Columbia Law Postpones Exams Over Garner, Brown Cases

By Chris Hoenig


Future lawyers at Columbia Law School may want to rethink their career choices in the aftermath of the lack of indictments against the killers of Eric Garner and Michael Brown, and they can postpone their final exams this semester as a result.

The school announced this week that students can seek extensions on their exams if they are suffering from the “traumatic effects” of the no bills from grand juries’ hearing evidence—and ultimately clearing—Daniel Pantaleo and Darren Wilson of criminal responsibility in the deaths of Garner and Brown, respectively.

“The grand juries’ determinations to return non-indictments in the Michael Brown and Eric Garner cases have shaken the faith of some in the integrity of the grand jury system and in the law more generally,” wrote Robert E. Scott, the school’s Interim Dean. “For some law students, particularly, though not only, students of color, this chain of events is all the more profound as it threatens to undermine a sense that the law is a fundamental pillar of society designed to protect fairness, due process and equality.”

Prominent defense attorney Benjamin Brafman—who has represented Michael Jackson, mob boss “Sammy the Bull” Gravano and former IMF chief Dominique Strauss-Kahn, amongst other—called the decision “absurd.”

“Despite the genuine trauma that law students may honestly feel about the Ferguson and Garner decisions, as lawyers, they are going to be dealing with tragedies many times worse,” Brafman said. “If law students cannot function with difficult issues like these, maybe they should not try and become lawyers.”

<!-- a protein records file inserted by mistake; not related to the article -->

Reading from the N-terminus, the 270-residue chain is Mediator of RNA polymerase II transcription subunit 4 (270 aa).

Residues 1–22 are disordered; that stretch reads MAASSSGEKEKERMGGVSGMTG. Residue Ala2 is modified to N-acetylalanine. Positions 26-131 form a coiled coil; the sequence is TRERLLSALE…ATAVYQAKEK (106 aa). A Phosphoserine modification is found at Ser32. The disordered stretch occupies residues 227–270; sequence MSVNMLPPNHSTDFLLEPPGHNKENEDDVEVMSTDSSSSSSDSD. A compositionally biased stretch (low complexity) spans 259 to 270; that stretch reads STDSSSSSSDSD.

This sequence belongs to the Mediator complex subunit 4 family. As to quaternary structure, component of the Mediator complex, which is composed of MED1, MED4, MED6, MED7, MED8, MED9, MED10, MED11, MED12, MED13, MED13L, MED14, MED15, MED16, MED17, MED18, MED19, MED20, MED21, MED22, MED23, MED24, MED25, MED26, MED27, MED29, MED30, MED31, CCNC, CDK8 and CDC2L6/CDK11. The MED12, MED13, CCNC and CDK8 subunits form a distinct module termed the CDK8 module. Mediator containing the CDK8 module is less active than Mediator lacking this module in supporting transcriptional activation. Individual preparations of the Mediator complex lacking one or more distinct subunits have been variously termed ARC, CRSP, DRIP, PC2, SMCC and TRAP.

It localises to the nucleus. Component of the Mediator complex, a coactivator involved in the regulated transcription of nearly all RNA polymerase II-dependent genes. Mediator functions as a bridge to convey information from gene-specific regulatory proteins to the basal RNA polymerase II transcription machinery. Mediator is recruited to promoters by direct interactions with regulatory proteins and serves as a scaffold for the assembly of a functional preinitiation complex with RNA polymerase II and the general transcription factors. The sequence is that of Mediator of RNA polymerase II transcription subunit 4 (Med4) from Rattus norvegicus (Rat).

But one second-year student, who said that some exams were being postponed for a maximum of one week, told The New York Times that the possibility of facing such cases was actually one of the worries.

“The word ‘trauma’ is sort of being misunderstood,” the student, who is Latino, said. “It’s not a trauma that somebody has if they’ve been exposed to the war. It’s not being able to focus, it’s worrying about your family members. It’s worrying about your future as a lawyer. It’s an existential worry. Then having to apply the very law that’s being used to oppress us.”

Other law professors said they were surprised at the school’s public stance on the issue, showing a solidarity with students that is not very common in the industry.

“It shows a remarkable degree of empathy,” said Stephen Gillers, Professor of Law at New York University School of Law. “Students cannot expect that from their boss in practice, nor I imagine would they ask for it. And they certainly can’t expect it from a judge when papers are due. But you know, academic institutions are worlds of their own.”

The decision came after a letter from The Columbia Law School Coalition of Concerned Students of Color asked administrators to take into account the conflict many Black students would be feeling in the aftermath of the grand-jury rulings.

In the space of less than two weeks, grand juries found that Wilson and Pantaleo—both white police officers—were justified in their killings of Brown and Garner, both of whom were unarmed Black men.

The decisions sparked protests nationwide, extending from the streets to NBA basketball courts, as well as difficult conversations about race in the workplace.

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